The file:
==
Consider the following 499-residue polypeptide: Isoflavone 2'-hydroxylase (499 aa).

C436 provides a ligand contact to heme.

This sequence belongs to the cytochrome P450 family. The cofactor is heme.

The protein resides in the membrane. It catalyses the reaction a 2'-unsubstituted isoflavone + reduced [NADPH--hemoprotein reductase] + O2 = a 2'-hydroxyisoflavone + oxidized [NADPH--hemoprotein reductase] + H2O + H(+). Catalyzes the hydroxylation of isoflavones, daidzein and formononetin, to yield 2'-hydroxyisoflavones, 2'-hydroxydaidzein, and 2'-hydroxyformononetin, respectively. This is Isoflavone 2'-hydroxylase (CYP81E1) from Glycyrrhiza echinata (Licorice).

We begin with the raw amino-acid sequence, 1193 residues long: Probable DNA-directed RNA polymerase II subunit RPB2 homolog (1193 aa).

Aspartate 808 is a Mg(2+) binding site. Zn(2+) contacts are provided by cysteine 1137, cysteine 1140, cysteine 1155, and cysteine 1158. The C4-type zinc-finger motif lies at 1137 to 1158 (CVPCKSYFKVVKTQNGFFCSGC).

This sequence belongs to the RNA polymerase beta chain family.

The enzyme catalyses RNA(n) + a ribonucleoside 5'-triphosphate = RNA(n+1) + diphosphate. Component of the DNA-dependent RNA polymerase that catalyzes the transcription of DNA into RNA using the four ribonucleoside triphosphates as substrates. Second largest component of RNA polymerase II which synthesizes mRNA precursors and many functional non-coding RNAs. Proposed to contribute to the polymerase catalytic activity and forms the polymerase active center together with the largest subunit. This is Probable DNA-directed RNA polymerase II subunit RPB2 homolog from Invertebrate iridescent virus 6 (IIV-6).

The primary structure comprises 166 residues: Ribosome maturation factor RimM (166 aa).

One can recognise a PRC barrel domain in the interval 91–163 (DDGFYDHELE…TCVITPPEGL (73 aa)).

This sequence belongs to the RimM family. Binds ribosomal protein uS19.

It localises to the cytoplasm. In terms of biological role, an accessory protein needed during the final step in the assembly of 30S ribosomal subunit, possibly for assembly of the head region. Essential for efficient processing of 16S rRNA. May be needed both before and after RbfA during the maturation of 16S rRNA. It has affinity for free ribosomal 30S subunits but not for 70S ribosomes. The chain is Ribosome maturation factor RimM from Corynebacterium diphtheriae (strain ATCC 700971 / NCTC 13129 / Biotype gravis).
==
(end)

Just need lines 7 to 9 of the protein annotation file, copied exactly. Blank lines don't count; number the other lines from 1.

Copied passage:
This sequence belongs to the RNA polymerase beta chain family.

The enzyme catalyses RNA(n) + a ribonucleoside 5'-triphosphate = RNA(n+1) + diphosphate. Component of the DNA-dependent RNA polymerase that catalyzes the transcription of DNA into RNA using the four ribonucleoside triphosphates as substrates. Second largest component of RNA polymerase II which synthesizes mRNA precursors and many functional non-coding RNAs. Proposed to contribute to the polymerase catalytic activity and forms the polymerase active center together with the largest subunit. This is Probable DNA-directed RNA polymerase II subunit RPB2 homolog from Invertebrate iridescent virus 6 (IIV-6).

The primary structure comprises 166 residues: Ribosome maturation factor RimM (166 aa).